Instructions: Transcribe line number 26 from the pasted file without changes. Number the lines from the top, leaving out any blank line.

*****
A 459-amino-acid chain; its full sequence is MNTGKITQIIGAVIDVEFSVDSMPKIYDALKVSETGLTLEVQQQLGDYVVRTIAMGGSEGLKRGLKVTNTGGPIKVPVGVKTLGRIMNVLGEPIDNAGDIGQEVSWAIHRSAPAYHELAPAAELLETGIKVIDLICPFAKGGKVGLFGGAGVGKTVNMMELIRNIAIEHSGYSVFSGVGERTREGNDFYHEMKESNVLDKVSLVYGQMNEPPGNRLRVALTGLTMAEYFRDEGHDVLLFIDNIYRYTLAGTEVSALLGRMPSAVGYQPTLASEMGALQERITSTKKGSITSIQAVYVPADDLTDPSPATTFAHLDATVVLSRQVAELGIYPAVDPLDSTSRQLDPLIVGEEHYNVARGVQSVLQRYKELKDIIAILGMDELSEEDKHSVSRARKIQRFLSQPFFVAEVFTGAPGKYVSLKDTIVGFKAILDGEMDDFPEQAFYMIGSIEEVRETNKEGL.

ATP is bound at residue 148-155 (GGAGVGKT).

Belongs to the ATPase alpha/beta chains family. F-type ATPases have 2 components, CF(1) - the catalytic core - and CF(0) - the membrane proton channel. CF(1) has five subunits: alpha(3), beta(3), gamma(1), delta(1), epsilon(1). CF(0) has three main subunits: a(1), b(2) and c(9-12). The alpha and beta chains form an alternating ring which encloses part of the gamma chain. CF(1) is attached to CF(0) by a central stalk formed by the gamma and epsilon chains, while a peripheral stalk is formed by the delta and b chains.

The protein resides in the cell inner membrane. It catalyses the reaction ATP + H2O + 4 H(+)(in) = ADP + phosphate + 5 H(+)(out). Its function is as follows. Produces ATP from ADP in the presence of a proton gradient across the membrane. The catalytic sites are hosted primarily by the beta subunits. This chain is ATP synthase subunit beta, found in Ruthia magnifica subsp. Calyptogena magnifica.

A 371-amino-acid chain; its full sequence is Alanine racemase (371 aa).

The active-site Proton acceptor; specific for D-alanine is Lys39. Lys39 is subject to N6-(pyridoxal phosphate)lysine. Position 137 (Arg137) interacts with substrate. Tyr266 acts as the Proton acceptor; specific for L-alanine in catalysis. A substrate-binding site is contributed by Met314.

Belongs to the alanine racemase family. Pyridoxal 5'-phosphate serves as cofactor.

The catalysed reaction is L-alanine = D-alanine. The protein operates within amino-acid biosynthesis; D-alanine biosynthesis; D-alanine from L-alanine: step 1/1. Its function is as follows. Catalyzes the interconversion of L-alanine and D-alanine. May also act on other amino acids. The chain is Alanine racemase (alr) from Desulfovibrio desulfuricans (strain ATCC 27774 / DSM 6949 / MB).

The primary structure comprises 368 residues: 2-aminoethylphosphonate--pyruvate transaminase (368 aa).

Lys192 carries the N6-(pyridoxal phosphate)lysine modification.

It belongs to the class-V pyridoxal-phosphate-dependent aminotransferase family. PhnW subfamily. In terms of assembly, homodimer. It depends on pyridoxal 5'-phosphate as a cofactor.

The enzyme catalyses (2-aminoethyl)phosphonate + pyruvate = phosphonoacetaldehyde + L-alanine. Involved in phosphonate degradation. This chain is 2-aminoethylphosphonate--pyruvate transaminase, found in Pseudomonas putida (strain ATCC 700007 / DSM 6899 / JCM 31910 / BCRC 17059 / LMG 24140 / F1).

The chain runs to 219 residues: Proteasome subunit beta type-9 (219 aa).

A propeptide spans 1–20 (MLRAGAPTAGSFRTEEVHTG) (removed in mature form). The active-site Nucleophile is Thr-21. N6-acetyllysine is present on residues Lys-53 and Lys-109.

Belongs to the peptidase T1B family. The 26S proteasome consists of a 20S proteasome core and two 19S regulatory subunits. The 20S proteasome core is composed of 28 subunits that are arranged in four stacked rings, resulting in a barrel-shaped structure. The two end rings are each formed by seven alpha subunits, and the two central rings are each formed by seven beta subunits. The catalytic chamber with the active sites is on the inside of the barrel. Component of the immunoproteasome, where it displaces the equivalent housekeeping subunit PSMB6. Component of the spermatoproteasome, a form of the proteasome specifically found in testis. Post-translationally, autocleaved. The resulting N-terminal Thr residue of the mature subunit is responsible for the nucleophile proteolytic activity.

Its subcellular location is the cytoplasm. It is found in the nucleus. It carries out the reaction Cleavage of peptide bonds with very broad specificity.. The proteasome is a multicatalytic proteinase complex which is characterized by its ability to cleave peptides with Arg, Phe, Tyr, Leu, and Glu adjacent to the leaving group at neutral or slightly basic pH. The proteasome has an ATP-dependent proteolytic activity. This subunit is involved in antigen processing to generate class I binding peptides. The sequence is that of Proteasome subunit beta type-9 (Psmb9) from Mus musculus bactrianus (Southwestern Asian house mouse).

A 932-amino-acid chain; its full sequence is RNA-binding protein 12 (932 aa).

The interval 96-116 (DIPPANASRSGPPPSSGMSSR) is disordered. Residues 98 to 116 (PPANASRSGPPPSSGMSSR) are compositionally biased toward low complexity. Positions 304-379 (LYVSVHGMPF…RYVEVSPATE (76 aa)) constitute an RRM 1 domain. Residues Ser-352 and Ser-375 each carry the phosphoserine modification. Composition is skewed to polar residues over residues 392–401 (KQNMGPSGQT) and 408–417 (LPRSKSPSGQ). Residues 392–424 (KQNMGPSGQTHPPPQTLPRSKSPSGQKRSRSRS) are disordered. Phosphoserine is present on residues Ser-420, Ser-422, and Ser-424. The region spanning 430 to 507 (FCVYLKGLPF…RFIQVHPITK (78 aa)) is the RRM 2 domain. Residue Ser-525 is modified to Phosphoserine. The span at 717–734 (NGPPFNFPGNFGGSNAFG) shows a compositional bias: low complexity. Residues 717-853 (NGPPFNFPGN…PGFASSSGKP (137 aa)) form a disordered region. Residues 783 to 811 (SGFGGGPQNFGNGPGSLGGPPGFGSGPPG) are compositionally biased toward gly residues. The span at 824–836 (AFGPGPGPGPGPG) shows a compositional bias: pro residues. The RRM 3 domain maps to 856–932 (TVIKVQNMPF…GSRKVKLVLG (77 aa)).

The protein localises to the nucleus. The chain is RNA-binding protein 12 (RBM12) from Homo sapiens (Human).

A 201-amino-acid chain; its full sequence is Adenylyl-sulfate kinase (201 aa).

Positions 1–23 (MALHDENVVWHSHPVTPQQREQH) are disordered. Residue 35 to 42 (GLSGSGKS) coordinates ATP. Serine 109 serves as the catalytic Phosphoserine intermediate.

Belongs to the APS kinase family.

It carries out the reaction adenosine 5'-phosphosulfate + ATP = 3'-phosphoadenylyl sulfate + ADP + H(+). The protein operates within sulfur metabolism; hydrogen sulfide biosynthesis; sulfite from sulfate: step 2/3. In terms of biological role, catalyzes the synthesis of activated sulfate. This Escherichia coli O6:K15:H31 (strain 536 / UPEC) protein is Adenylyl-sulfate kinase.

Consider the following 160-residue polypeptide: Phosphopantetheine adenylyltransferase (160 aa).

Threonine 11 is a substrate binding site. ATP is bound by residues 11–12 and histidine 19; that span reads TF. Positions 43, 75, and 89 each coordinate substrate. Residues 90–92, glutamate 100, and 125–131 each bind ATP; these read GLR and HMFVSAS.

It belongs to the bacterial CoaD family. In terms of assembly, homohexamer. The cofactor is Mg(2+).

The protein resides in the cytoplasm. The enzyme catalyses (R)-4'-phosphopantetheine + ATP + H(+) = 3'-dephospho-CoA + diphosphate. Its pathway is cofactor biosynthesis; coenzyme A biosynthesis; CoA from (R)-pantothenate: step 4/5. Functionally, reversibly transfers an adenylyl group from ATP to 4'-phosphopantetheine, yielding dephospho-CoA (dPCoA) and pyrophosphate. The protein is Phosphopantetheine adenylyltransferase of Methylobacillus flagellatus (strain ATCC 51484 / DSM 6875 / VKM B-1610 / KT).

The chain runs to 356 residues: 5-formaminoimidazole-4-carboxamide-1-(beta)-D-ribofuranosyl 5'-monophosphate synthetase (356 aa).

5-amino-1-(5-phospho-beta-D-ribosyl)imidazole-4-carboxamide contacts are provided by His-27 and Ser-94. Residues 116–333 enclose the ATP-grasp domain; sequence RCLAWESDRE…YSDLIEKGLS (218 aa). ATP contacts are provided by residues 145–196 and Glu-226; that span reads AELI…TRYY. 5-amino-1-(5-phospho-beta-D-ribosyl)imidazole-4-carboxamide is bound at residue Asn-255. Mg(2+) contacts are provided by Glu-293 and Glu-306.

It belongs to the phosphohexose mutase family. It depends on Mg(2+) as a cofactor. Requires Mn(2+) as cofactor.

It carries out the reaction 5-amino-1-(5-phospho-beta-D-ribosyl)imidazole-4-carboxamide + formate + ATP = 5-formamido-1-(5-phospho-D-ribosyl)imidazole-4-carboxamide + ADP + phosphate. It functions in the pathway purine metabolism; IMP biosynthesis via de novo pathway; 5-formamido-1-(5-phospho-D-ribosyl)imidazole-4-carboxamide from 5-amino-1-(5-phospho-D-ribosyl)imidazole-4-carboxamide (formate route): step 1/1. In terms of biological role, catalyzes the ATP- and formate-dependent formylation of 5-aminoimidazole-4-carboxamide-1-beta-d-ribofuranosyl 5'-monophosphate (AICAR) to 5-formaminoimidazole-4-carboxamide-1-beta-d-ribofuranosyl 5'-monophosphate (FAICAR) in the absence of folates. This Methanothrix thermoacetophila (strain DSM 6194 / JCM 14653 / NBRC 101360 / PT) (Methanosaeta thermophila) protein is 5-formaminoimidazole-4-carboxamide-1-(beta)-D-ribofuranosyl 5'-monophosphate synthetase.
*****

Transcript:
It belongs to the bacterial CoaD family. In terms of assembly, homohexamer. The cofactor is Mg(2+).